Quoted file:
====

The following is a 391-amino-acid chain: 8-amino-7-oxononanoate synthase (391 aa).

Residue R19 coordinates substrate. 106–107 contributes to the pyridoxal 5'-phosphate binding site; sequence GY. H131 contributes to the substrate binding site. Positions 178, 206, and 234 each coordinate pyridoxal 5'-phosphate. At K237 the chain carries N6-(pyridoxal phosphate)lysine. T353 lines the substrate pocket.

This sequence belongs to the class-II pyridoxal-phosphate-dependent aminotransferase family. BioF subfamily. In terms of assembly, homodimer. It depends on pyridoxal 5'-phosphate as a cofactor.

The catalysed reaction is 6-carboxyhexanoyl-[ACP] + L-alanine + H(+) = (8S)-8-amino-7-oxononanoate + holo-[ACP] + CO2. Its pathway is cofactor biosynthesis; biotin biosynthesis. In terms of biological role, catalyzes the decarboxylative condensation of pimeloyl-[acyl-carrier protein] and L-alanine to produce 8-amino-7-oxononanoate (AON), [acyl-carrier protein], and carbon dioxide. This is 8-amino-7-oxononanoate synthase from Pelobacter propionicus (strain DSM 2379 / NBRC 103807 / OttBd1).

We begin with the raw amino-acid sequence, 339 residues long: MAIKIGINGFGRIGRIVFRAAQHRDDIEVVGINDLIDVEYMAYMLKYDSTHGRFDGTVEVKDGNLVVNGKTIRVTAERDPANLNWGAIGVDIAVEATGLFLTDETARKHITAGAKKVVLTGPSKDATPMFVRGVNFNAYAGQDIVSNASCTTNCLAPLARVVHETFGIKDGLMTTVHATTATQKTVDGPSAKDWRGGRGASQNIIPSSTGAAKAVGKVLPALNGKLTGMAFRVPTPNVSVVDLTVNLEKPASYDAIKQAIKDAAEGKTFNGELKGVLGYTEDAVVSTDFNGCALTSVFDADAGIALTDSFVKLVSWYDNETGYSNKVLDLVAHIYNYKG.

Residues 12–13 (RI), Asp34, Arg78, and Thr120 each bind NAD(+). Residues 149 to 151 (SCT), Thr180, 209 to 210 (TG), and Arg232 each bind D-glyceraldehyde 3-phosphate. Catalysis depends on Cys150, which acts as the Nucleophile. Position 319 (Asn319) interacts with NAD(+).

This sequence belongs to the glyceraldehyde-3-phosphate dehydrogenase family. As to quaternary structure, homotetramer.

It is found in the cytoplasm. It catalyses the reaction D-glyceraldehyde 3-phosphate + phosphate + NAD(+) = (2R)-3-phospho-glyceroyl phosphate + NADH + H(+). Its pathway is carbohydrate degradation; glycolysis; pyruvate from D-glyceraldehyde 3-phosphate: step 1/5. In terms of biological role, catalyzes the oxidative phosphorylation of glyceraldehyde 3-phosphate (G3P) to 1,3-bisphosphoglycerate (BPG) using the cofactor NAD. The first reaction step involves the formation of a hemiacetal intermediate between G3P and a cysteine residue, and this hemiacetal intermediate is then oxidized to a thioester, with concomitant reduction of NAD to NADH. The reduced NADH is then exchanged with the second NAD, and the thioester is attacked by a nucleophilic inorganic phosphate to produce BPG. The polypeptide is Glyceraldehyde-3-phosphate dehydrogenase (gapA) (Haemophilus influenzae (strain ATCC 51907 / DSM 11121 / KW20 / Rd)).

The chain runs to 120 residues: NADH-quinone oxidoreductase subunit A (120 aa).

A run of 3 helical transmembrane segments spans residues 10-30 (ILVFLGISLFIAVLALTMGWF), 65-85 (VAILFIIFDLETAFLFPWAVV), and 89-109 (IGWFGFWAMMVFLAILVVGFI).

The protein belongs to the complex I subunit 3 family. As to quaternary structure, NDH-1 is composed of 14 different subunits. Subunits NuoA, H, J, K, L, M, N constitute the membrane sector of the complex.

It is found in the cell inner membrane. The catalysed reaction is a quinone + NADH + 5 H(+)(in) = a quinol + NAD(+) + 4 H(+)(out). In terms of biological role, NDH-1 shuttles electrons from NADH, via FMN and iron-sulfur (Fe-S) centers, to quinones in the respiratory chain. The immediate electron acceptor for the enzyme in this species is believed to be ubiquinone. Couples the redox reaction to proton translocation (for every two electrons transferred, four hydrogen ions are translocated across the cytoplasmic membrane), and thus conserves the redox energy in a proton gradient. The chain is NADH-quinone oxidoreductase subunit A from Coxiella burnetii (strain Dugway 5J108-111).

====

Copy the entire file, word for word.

The following is a 391-amino-acid chain: 8-amino-7-oxononanoate synthase (391 aa).

Residue R19 coordinates substrate. 106–107 contributes to the pyridoxal 5'-phosphate binding site; sequence GY. H131 contributes to the substrate binding site. Positions 178, 206, and 234 each coordinate pyridoxal 5'-phosphate. At K237 the chain carries N6-(pyridoxal phosphate)lysine. T353 lines the substrate pocket.

This sequence belongs to the class-II pyridoxal-phosphate-dependent aminotransferase family. BioF subfamily. In terms of assembly, homodimer. It depends on pyridoxal 5'-phosphate as a cofactor.

The catalysed reaction is 6-carboxyhexanoyl-[ACP] + L-alanine + H(+) = (8S)-8-amino-7-oxononanoate + holo-[ACP] + CO2. Its pathway is cofactor biosynthesis; biotin biosynthesis. In terms of biological role, catalyzes the decarboxylative condensation of pimeloyl-[acyl-carrier protein] and L-alanine to produce 8-amino-7-oxononanoate (AON), [acyl-carrier protein], and carbon dioxide. This is 8-amino-7-oxononanoate synthase from Pelobacter propionicus (strain DSM 2379 / NBRC 103807 / OttBd1).

We begin with the raw amino-acid sequence, 339 residues long: MAIKIGINGFGRIGRIVFRAAQHRDDIEVVGINDLIDVEYMAYMLKYDSTHGRFDGTVEVKDGNLVVNGKTIRVTAERDPANLNWGAIGVDIAVEATGLFLTDETARKHITAGAKKVVLTGPSKDATPMFVRGVNFNAYAGQDIVSNASCTTNCLAPLARVVHETFGIKDGLMTTVHATTATQKTVDGPSAKDWRGGRGASQNIIPSSTGAAKAVGKVLPALNGKLTGMAFRVPTPNVSVVDLTVNLEKPASYDAIKQAIKDAAEGKTFNGELKGVLGYTEDAVVSTDFNGCALTSVFDADAGIALTDSFVKLVSWYDNETGYSNKVLDLVAHIYNYKG.

Residues 12–13 (RI), Asp34, Arg78, and Thr120 each bind NAD(+). Residues 149 to 151 (SCT), Thr180, 209 to 210 (TG), and Arg232 each bind D-glyceraldehyde 3-phosphate. Catalysis depends on Cys150, which acts as the Nucleophile. Position 319 (Asn319) interacts with NAD(+).

This sequence belongs to the glyceraldehyde-3-phosphate dehydrogenase family. As to quaternary structure, homotetramer.

It is found in the cytoplasm. It catalyses the reaction D-glyceraldehyde 3-phosphate + phosphate + NAD(+) = (2R)-3-phospho-glyceroyl phosphate + NADH + H(+). Its pathway is carbohydrate degradation; glycolysis; pyruvate from D-glyceraldehyde 3-phosphate: step 1/5. In terms of biological role, catalyzes the oxidative phosphorylation of glyceraldehyde 3-phosphate (G3P) to 1,3-bisphosphoglycerate (BPG) using the cofactor NAD. The first reaction step involves the formation of a hemiacetal intermediate between G3P and a cysteine residue, and this hemiacetal intermediate is then oxidized to a thioester, with concomitant reduction of NAD to NADH. The reduced NADH is then exchanged with the second NAD, and the thioester is attacked by a nucleophilic inorganic phosphate to produce BPG. The polypeptide is Glyceraldehyde-3-phosphate dehydrogenase (gapA) (Haemophilus influenzae (strain ATCC 51907 / DSM 11121 / KW20 / Rd)).

The chain runs to 120 residues: NADH-quinone oxidoreductase subunit A (120 aa).

A run of 3 helical transmembrane segments spans residues 10-30 (ILVFLGISLFIAVLALTMGWF), 65-85 (VAILFIIFDLETAFLFPWAVV), and 89-109 (IGWFGFWAMMVFLAILVVGFI).

The protein belongs to the complex I subunit 3 family. As to quaternary structure, NDH-1 is composed of 14 different subunits. Subunits NuoA, H, J, K, L, M, N constitute the membrane sector of the complex.

It is found in the cell inner membrane. The catalysed reaction is a quinone + NADH + 5 H(+)(in) = a quinol + NAD(+) + 4 H(+)(out). In terms of biological role, NDH-1 shuttles electrons from NADH, via FMN and iron-sulfur (Fe-S) centers, to quinones in the respiratory chain. The immediate electron acceptor for the enzyme in this species is believed to be ubiquinone. Couples the redox reaction to proton translocation (for every two electrons transferred, four hydrogen ions are translocated across the cytoplasmic membrane), and thus conserves the redox energy in a proton gradient. The chain is NADH-quinone oxidoreductase subunit A from Coxiella burnetii (strain Dugway 5J108-111).